Thursday, January 20, 2011

Off-Season Pool Workouts - It's Time for Form Drills!

After going almost 3 months without a lot of pool time, I've finally started to get in some decent swim workouts.  The nice thing about the winter season is that it gives you time to iron out some details in the pool.  What does this mean exactly?  Two words: form drills.  The idea is to focus on certain aspects of your swim stroke, then put all the pieces together to build muscle memory so you don't have to consciously think about swimming efficiently.  It just comes naturally.

Here's an example workout:

Warmup: 1000 Yards at a Rate of Perceived Exertion (RPE) of around 4/10
I averaged 1:37 per 100 yards.  It's just enough to get my heart rate up and loosen up my arms and back without getting me too tired.

200 Yards - One Arm Drills - Version 1
This drill helps me focus on my body position in the water.  After pushing off of the wall, I roll over to one side and aim my chest at the pool wall.  I stick one arm out and slightly down and relax my neck so that I'm facing straight down.  The only significant propulsion comes from kicking. I concentrate on keeping my spine aligned horizontally and my body relaxed.  Every other component of my stroke builds off of my position in the water.

The first 100 yards of this drill are nice and slow.  I switch arms 2 times per length of the pool.  On the 3rd lap, I switch arms every 10-12 kicks.  The last lap is just a slow, exaggerated version of my normal stroke where I try to integrate the drill into my normal form.

200 Yards - Catch-up Drills
In addition to re-enforcing my body position, this helps me work on my tempo.  It's similar to a standard freestyle stroke, except only one arm moves at a time.  So, my right arm sticks straight ahead while my left arm completes a full stroke.  When the left arm returns to sticking straight ahead, then the right arm takes its turn completing a full stroke. 

By keeping one arm extended, it helps me lengthen my stroke and increase how far I can glide each time I pull.  Again, the first 100 yards are nice and slow with an emphasis on form.  The 3rd lap is somewhat quicker - a transition into lap 4 where I try to integrate the drill into my normal form.

200 Yards - One Arm Drills - Version 2
These drills are all about body rotation.  They're similar to the catch-up drills in that one arm moves at a time, but this time around I do one full length of the pool with one arm and then switch to the other for the return trip.  I breathe off of the side of the active arm.  After 3 laps of this drill, I do the 4th lap to concentrate on integration again.

200 Yards - One Arm Drills - Version 2.5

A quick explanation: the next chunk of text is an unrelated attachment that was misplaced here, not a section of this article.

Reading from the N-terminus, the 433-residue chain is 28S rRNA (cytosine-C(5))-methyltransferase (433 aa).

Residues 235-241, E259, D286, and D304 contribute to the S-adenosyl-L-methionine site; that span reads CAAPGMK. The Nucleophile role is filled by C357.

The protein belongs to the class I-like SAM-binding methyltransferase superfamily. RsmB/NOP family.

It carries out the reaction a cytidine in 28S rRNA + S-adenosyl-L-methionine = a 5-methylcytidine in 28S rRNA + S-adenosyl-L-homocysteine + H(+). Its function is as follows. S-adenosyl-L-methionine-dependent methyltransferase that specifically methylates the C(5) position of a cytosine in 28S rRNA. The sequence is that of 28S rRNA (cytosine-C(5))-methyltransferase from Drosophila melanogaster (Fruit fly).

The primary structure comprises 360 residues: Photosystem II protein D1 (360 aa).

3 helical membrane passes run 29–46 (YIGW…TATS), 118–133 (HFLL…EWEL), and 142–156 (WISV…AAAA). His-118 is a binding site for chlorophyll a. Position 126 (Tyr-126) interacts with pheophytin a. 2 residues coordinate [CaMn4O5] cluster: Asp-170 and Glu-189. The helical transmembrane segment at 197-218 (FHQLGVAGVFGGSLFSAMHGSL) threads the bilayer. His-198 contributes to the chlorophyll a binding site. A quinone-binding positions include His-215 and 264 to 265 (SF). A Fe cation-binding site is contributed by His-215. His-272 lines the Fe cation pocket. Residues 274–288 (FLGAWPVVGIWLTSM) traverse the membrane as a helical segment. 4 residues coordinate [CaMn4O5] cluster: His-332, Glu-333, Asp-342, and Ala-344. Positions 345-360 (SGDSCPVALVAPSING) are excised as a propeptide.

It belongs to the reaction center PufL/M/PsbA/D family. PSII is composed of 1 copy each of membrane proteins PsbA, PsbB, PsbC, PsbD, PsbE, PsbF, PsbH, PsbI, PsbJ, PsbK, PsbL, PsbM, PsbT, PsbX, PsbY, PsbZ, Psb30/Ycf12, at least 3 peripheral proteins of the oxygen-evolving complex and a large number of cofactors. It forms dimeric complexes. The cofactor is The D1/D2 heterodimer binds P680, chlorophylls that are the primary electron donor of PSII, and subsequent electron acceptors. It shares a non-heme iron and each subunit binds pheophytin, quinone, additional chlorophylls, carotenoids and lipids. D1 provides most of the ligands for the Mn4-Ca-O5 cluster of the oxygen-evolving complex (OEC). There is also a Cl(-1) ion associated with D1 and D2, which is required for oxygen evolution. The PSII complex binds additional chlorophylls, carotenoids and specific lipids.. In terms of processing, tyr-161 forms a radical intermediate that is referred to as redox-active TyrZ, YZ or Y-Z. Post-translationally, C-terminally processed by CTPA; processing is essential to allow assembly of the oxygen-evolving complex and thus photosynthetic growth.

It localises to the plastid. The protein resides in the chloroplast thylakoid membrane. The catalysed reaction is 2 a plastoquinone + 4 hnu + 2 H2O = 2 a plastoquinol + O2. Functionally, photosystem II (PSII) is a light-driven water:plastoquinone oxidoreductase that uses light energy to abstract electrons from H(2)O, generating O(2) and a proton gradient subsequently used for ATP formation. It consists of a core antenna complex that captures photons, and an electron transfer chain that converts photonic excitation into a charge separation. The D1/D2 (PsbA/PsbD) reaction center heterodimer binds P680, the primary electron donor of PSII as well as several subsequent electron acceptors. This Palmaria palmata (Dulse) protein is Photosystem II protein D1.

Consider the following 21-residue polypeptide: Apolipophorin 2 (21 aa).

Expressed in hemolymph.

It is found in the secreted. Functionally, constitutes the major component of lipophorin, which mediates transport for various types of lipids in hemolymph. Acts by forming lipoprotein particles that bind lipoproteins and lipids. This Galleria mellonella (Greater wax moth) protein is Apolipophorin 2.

Yep.  These drills are almost the same as Version 2.  The difference is that this time, the inactive arm is down at my side and I breathe off the inactive side.  In other words, when my right arm is doing the work, I breathe off my left.  This one is harder than it sounds.  It's hard to keep your balance in the water without an arm sticking out in front of you to steady things.  However, you can REALLY get a handle on your body rotation with this drill.

Again - 3 laps of the drill with a 4th to integrate.

200 Yards - Fist Drills
The idea here is to use my entire forearm rather than just my hands.  My stroke is normal, except, instead of swimming with open hands, I ball them into fists.  At first it feels horribly inefficient, but after doing the drill, I get a better 'feel' for the water and can pull myself more easily with just my arms.  After 2 laps of only fists, I do one lap where I alternate between fists and flat hands on every 3rd stroke.  You can really feel the difference when switching.  On the 4th lap, my hands are flat the whole time.  Wow.  I feel like a rocket ship after getting my full propulsion back. 

500 Yards Steady Cooldown
Here's where I put all the elements together.  It's mostly a mental thing.  I try to focus on keeping a perfect form and using all the different skills together - position, balance, tempo, rotation and arm pull. 

This isn't an every day type of workout, but I like to do a variation of my form drills once per week during the off season.  It helps build a good foundation for the more intense workouts that come in the spring and summer.  Once my training plan kicks in, the emphasis will slowly switch from form to speed, tempo and distance workouts. 

Well, that's it.  At least for now.  I'll be back shortly to talk about some treadmill workouts and some more Fun in the Kitchen - this time with a more healthy slant.

Don't forget to vote in the poll from my most recent post.

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